by Bob Vandersluis
As many of you know, my wife and I were recently overseas visiting Thailand and Cambodia. We went to Thailand for one of my friend’s wedding, then ventured into Cambodia after just because.
I want to share with you a couple of pretty neat images, and relay the impression and feelings that came along with both of these.
Given this week’s event’s in Charlottesville, VA, I wanted to reflect on how sports can have an impact on race, culture and relationships.
This is a school we visited just outside of Siem Reap, Cambodia, spontaneously as we were driving in our “Tuk Tuk” to a river boar ride (which is a story for another day). I asked the driver to stop when we passed the school, because I was genuinely interested in what a school in Cambodia looked like. It was around 2:00pm on a Friday, so the vibe was a bit relaxed. Keep in mind, this is the middle of July in Cambodia, and the temperature was over 38 degrees C. When we arrived, the children in the classroom, and the teacher were all very welcoming. They invited is in to take a closer look, as our driver explained to them that I was a teacher from Canada. Their general intrigue was very humbling. Immediately they started asking questions and proposing greetings. I answered a few students inquiries, and then it was time for recess. The older classrooms poured out of the other separate buildings, and the next video shows a glimpse of what happened next.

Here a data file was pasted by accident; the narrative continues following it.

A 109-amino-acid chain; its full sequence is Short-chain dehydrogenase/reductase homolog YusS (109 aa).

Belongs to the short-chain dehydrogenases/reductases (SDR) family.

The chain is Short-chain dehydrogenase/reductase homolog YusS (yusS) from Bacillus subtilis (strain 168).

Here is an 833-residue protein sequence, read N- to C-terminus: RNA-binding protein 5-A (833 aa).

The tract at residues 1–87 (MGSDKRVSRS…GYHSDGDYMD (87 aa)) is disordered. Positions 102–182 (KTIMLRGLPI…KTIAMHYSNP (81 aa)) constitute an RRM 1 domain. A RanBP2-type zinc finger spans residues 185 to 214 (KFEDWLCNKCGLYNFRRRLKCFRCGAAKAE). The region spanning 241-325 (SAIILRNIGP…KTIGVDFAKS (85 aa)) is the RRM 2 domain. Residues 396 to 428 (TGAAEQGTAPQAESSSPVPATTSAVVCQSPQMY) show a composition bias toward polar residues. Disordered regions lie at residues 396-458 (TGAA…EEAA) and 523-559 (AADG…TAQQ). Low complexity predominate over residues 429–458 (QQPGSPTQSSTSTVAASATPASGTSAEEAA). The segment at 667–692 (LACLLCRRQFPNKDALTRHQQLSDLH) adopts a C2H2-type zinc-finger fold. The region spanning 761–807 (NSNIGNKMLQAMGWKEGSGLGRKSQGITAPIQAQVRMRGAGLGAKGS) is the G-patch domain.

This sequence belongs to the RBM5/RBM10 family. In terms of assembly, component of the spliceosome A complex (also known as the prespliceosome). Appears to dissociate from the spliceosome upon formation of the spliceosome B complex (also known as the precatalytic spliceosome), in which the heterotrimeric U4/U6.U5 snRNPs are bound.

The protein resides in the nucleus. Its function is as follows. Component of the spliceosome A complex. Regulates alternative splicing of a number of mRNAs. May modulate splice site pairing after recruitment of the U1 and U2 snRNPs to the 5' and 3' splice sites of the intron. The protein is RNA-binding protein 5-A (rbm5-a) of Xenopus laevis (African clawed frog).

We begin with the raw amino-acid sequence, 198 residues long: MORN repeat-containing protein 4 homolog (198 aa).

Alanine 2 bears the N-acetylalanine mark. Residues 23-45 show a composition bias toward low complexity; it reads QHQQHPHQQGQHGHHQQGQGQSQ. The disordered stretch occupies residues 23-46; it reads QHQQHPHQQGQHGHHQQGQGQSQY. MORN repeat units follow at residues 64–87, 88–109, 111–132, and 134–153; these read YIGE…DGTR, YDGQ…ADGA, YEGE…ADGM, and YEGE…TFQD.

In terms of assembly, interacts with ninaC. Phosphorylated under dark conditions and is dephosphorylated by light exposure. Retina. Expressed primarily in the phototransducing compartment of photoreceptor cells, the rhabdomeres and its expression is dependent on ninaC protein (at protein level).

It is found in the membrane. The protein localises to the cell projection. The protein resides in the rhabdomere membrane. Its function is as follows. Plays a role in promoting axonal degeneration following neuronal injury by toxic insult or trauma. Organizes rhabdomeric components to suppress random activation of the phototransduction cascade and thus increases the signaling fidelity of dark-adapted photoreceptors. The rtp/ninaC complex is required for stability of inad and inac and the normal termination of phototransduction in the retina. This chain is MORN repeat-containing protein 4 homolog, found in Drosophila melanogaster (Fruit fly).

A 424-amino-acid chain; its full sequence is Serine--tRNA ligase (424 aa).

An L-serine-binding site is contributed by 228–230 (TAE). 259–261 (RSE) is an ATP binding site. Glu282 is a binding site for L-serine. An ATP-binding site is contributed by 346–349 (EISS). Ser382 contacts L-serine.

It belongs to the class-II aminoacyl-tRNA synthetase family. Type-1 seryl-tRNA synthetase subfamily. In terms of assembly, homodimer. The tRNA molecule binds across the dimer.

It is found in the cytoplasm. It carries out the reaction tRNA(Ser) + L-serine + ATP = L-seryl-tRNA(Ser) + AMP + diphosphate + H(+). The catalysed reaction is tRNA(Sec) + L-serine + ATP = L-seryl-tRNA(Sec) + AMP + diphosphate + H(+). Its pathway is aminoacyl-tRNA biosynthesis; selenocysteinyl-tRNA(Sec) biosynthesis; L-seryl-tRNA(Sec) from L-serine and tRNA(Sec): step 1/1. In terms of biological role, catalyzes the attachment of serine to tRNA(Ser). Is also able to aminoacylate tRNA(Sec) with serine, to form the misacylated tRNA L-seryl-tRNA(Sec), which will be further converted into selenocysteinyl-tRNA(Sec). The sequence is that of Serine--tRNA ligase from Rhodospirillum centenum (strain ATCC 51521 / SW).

This video is probably the most impactful part of my experience in Southeast Asia. I have spent a lot of time with youth and teen athletes over the last 15 years, and this was one of the purest moments I’ve had.
This is my takeaway….
All kids deserve a chance to play and have fun. Everyone needs an opportunity. Even if that means sharing one ball among 14 players, and including everyone equally. These kids wanted me to play with them the minute I stepped on their field, and they made every effort to make me feel like part of their team. It was truly remarkable the way they made me feel, as an outsider, and visible minority. There was no hostility, or resentment, or hesitation in making a perfect pass to me. I felt included, and respected as soon as I stepped onto the field. I was at home, in a country across the world.
I feel different about inclusion and culture after taking this adventure. It isn’t that I was a racist or elitist before, but my mind has been expanded and I feel like I have a better perspective to see people for who they are, and not what they look like on the surface. My mind is washed of many pre-judegements based on skin colour, religious beliefs, or hair style. I have a sense now, that I understand character, moral standing, and genuine emotion just a little bit better.
I don’t often quote the Bible, in fact this may be the first time ever, but I thought this notion is particularly relevant for this incident and for many like it. (I’m not sure if “incident” is the right word. I mean what is racism and bigotry? It’s certainly not an “incident”, but more of a mindset, a problem, an epidemic)
“I delight in weakness, in insults, in hardships, in persecutions, in difficulties. For when I am weak, then I am strong.” 2 Corinthians 12:10